Northern Tuscany, Lucca and photography
Being based in Bagni di Lucca, we were ideally placed to explore other towns and villages in Northern Tuscany, particularly those in the Lucca region, the Garfagnana and the Lunigiana. Some of them we would read about and go explore, others we would see perched on the precipice of neighbouring hillsides and go off searching for.
Tuscany is renown for its big hitters – Florence, Pisa, Sienna et al – and rightly so, but the hundreds of other ancient, smaller medieval settlements are equally impressive on their own scale.
Barga, the main town in the Serchio Valley, a mountain commune which was independent until 1341. Now it has an Scottish connection and an annual fish and chips festival to celebrate the relationship, how odd!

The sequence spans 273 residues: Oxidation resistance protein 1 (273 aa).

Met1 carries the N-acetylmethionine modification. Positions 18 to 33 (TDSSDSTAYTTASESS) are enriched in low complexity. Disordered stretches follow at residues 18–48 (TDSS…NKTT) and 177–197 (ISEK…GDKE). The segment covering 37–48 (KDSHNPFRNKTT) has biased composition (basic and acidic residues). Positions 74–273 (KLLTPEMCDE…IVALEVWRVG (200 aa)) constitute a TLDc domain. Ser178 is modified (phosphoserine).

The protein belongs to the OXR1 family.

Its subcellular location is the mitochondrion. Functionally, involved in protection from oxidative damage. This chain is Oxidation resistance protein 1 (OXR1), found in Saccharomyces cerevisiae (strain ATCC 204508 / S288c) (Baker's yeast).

Lucca should actually be considered one of the big hitters, a guaranteed starter in the “must see” sections of all Tuscan guide books. The city is surrounded by enormous Renaissence walls (built to keep the Florentines at bay, but never called into actually called into action) and pin-pricked with aspirational medieval towers (built by competing factions within the city), so there are loads of great vantage points for photography and simply admiring the view.
The province of Lucca was reputedly very rich from its olive oil production. We stopped at the Fattoria di Fubbiano to buy wine and some of the best olive oil I have ever tasted, right in the shadow of San Gennaro.
We kind of picked this village at random, up a long winding mountain road, a dead end. There was not much up there except this village that time seemed to have forgotten, with pleasant inquisitive locals and a ghostly church tower, ringing its bell across the valley.
Borgo a Mazzano´s so-called “Devil Bridge” – a “must see” if you are in Tuscany!
In Casoli our time in the valley was coming to the end. We stopped, soaked up yet another wonderful view and ate some of the best antipasta I have ever had.